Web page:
Planting a tree

The Chesapeake Bay Program offers three different pollution reduction credits related to trees in urban or developed areas. 

Have you ever tried to assign a value to the trees in your community? You may know that trees save energy, promote health and increase property values. But to persuade your elected officials to invest in trees, you may need evidence to back up those claims.

Luckily, resources such as Vibrant Cities Lab ( are making it easier to understand and communicate the value of trees in your community. The Vibrant Cities Lab website includes research and case studies supporting the economic, health, public safety and myriad other benefits of trees. 

And there’s more. The Chesapeake Bay Program offers three different pollution reduction credits for best management practices related to trees in urban or developed areas of the Bay watershed. Unfortunately, I’ve found that these credits are often overlooked by municipal engineers when developing pollution reduction plans to meet Bay cleanup goals.

Here are three urban tree BMPs that can earn credits.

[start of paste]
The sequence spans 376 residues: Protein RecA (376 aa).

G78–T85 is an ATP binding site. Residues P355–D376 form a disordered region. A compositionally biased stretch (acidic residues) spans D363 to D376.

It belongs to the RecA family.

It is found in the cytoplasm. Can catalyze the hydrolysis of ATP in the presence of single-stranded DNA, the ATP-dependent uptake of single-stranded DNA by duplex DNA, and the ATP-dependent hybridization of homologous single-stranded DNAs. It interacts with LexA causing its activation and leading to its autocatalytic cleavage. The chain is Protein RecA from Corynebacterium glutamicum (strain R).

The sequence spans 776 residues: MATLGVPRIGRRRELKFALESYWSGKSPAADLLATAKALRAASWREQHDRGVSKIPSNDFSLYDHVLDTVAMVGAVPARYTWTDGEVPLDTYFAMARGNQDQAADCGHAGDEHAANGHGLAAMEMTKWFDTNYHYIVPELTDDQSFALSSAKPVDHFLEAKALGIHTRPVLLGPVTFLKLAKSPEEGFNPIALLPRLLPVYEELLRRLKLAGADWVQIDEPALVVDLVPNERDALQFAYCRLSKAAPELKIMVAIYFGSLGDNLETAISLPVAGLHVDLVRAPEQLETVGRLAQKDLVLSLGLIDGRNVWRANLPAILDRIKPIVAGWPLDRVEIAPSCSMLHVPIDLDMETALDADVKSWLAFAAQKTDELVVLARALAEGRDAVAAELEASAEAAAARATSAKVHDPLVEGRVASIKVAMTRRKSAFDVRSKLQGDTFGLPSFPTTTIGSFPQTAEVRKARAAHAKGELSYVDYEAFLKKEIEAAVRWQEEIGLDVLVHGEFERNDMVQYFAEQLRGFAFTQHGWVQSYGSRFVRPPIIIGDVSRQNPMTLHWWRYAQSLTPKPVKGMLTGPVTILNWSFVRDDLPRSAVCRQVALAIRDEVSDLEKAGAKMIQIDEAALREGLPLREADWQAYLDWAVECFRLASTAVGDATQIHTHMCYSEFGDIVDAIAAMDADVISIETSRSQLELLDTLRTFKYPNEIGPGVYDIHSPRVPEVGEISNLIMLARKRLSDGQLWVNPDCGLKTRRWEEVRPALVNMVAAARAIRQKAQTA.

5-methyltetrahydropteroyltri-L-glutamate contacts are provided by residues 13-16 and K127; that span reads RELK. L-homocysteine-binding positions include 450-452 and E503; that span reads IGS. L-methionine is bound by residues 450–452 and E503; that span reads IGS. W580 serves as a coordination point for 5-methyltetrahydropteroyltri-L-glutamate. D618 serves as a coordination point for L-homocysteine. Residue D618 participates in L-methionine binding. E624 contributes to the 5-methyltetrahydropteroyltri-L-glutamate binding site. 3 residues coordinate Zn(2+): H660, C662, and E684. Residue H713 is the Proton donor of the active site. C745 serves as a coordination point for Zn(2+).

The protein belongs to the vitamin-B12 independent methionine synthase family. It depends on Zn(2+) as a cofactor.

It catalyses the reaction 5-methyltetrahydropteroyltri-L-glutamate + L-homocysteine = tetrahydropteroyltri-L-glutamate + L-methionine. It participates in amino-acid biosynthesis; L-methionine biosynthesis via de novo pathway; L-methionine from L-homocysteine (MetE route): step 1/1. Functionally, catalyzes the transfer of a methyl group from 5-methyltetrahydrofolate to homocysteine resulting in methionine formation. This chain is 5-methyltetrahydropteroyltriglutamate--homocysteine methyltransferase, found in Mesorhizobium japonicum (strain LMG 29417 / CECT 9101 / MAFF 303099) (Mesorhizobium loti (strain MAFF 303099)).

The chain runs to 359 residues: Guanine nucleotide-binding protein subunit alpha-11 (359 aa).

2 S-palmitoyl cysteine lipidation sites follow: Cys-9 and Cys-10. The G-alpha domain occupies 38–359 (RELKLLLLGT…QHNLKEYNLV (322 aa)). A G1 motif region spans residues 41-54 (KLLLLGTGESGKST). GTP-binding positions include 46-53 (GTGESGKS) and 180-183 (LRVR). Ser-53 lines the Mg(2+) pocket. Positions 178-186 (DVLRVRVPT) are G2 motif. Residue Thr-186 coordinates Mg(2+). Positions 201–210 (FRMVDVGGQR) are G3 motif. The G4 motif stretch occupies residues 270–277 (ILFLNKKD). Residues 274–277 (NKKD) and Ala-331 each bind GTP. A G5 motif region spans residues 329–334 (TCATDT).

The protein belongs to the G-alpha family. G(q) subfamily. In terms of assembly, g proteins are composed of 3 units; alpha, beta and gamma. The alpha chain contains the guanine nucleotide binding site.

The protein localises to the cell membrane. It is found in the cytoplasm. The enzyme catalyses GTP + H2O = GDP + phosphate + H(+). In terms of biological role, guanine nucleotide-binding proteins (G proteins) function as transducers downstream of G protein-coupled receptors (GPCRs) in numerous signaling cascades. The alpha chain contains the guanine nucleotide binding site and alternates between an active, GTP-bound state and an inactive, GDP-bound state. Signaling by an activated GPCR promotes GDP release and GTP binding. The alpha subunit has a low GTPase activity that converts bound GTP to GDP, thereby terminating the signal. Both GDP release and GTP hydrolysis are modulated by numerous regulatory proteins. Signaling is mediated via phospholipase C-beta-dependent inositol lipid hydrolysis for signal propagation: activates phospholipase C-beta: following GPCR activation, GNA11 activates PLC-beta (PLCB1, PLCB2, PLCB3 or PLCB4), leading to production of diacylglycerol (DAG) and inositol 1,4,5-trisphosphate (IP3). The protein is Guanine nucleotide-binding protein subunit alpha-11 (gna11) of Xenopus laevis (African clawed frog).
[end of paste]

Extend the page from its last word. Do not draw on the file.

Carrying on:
• Urban tree planting: individual street and yard trees that add to canopy over turf or impervious surfaces 
  • Urban forest planting (also known as urban tree canopy expansion): contiguous clusters of trees where the ground below becomes forestlike 
  • Urban forest buffers: trees planted on strips of land at least 35 feet wide adjacent to rivers and streams

The costs and pollution reduction benefits of these credits can be quantified using the Chesapeake Assessment Scenario Tool (CAST).

You can learn more about these credits through the Chesapeake Tree Canopy Network, a collaboration of the Chesapeake Bay Program Forestry Workgroup, U.S. Forest Service and Alliance for the Chesapeake Bay. The Chesapeake Stormwater Network is another great resource. 

This information should help you make the case for funding tree work in your community. And, if you need additional help, the Alliance for the Chesapeake Bay will be publishing a resource guide in early 2019 on strategies that local jurisdictions can use to fund and sustainably finance their urban tree canopy efforts.

I hope you’ll take the time to explore some of the resources mentioned here because if you aren’t investing in trees in your community, you’re missing out on one of the best BMPs available! 

Mary Gattis, of the Alliance for the Chesapeake Bay, coordinates the activities of the Chesapeake Bay Local Government Advisory Committee.

The views expressed by columnists are not necessarily those of the Bay Journal.

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